He’s a hobbit and an Ewok, Princess Leia and Gandalf — plus about 80 other denizens of deep space and Middle Earth.
In a more mundane dimension, he’s a 38-year-old actor from Victoria, B.C. named Charles Ross.
For the past dozen years, Ross has travelled through four continents, evoking a multitude of characters from two of the most successful film franchises ever — Star Wars and Lord of the Rings — without the aid of costumes, sets, props or George Lucas-like digital wizardry.
On December 13, Ross will unspool his One-Man Star Wars Trilogy at the Yukon Arts Centre, followed the next evening by One-Man Lord of the Rings, his singular treatment of Peter Jackson’s epic trilogy.
Ross traces the origin of his solo shows to something he noticed while working the fringe festival circuit in the U.S. and Canada during his student days at the University of Victoria.
“The people that were making money were the people that were doing solo shows, and usually doing a show that was based on something either popular, or had a really interesting hook to it,” Ross explains.
He and his friend, TJ Dawe, kicked around some ideas for solo shows, including one based on popular movies.
Several years later, Ross was preparing an evening of radio plays in Toronto with Dawe and some other UVic alumni.
To round out the program, Ross undertook to contribute a sketch based on one of his favourite films, the original 1977 Star Wars. What started as a five-minute bit quickly expanded to 35 minutes.
“Of all the stuff we did that evening, the Star Wars thing that I was doing had the best response and seemed to have the most legs underneath it,” Ross says. “So I wrote another longer version, and then TJ and I basically worked together, where I was performing and he was watching. Whenever he laughed, I thought, ‘OK, I’ll keep that.'”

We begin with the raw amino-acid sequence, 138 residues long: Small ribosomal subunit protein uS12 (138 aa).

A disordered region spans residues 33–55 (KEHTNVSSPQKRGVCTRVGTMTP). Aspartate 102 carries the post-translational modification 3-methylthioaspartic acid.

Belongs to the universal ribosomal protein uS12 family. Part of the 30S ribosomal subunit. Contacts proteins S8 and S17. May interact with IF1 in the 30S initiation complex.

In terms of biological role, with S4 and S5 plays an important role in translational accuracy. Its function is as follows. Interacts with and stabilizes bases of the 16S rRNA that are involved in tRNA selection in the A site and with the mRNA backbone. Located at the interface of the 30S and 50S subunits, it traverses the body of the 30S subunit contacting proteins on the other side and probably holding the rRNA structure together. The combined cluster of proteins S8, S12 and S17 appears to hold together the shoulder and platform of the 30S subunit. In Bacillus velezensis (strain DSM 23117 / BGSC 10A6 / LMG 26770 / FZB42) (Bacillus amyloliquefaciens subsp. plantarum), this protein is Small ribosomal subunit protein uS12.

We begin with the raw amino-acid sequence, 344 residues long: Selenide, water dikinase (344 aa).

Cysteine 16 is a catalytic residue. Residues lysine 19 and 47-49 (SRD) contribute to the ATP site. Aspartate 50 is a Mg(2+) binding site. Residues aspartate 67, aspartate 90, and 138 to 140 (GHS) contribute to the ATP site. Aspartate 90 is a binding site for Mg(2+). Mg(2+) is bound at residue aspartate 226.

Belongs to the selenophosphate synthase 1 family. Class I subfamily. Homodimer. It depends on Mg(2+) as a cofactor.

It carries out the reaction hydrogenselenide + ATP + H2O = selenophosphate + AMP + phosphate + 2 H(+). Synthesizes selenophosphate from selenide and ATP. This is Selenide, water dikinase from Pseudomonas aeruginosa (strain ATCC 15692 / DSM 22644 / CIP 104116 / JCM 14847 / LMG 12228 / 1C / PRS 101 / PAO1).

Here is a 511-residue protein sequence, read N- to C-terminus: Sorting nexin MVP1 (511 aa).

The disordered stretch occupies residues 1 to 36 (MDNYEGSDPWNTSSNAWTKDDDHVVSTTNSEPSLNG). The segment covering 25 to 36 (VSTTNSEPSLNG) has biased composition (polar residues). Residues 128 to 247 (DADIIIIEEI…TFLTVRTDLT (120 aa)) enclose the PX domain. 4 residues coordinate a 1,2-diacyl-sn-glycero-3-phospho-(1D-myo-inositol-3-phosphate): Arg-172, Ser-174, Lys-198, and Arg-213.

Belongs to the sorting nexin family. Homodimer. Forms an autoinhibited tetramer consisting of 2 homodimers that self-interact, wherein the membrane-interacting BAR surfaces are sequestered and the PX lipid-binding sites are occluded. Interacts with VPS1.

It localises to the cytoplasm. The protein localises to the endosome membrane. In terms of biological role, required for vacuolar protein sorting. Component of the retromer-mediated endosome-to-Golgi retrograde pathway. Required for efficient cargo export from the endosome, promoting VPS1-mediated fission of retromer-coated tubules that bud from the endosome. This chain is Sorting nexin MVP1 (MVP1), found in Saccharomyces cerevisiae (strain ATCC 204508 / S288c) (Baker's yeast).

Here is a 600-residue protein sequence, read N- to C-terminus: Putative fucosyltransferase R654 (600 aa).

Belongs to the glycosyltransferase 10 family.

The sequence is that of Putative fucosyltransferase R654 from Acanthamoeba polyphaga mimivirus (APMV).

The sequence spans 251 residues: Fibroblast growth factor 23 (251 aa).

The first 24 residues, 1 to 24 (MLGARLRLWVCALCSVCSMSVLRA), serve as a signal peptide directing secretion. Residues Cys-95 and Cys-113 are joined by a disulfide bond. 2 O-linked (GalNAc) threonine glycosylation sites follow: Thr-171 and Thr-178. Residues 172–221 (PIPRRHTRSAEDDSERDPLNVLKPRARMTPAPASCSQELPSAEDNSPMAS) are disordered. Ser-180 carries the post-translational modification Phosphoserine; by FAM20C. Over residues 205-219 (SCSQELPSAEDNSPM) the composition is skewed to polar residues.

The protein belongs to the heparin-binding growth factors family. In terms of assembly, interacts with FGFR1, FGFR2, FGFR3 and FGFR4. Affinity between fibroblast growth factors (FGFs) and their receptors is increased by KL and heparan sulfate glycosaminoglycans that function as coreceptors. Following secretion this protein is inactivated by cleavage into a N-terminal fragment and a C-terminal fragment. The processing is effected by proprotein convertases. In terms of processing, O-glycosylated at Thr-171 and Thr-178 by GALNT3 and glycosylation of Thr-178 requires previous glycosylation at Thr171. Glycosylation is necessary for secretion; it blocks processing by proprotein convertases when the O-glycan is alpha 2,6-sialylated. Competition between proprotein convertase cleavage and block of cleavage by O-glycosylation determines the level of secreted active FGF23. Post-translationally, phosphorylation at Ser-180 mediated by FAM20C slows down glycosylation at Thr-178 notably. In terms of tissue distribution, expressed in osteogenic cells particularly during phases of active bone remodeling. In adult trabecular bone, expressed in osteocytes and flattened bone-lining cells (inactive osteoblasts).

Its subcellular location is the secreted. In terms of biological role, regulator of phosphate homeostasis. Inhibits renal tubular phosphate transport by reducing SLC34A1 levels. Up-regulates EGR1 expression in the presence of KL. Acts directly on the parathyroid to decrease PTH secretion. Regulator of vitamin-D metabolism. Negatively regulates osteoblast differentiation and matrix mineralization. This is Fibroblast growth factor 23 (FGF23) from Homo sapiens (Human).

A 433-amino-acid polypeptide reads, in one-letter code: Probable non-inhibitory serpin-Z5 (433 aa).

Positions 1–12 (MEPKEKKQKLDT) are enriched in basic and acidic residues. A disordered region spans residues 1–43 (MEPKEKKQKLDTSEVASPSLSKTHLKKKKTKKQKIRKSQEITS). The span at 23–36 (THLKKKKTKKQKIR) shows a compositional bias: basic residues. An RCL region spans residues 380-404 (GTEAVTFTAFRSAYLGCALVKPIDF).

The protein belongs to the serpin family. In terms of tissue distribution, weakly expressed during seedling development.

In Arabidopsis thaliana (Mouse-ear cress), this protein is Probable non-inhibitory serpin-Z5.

Eventually, Ross hammered out “a good, repeatable script” that reduced the first three Star Wars films to a stage performance heavily influenced by his background in improv theatre.
“I loved to do physical improv, where you’re talking, but you might have an invisible assailant kind of beating you up, so you end up having to make it look as if you’re getting beaten up by someone who isn’t there,” he explains.
“It’s just sort of my own weird little sense of humour and it seemed to work pretty well when I combined that sort of sensibility with this sort of show.”
Ross launched his Star Wars take in January, 2001. He added the One-Man Lord of the Rings to his roster four years later, but had to suspend production the next year.
A financial dispute between the producers and distributors of the films meant Ross had to endure a “very annoying” five-year delay before getting a licence to use the Lord of the Rings characters.
“Luckily, the show doesn’t go rotten on the shelf,” he says. “I just ended up having to wait until they were ready to let me do my thing.”
Ross challenges his audience to approach the shows with an open mind.
“If you know your Lord of the Rings inside and out and you’ve named your kid Frodo Baggins, come out,” he advises. “But if you’ve never seen Star Wars or Lord of the Rings, but you like theatre or you just like to check out something weird and wacky, this is Star Wars and Lord of the Rings in a way you’ll never see it again.
“Expect to have fun, but don’t be afraid to bring your geek with you. Be as geeky as you like, or as non-geeky as you like.”
The One-Man Star Wars Trilogy plays Thursday, Dec. 13, and One-Man Lord of the Rings is on Dec. 14. Curtain is 8 p.m. Tickets for each show are $27 for adults, $17 for both 60 plus and under 12, and $5 for ArtRush Teen.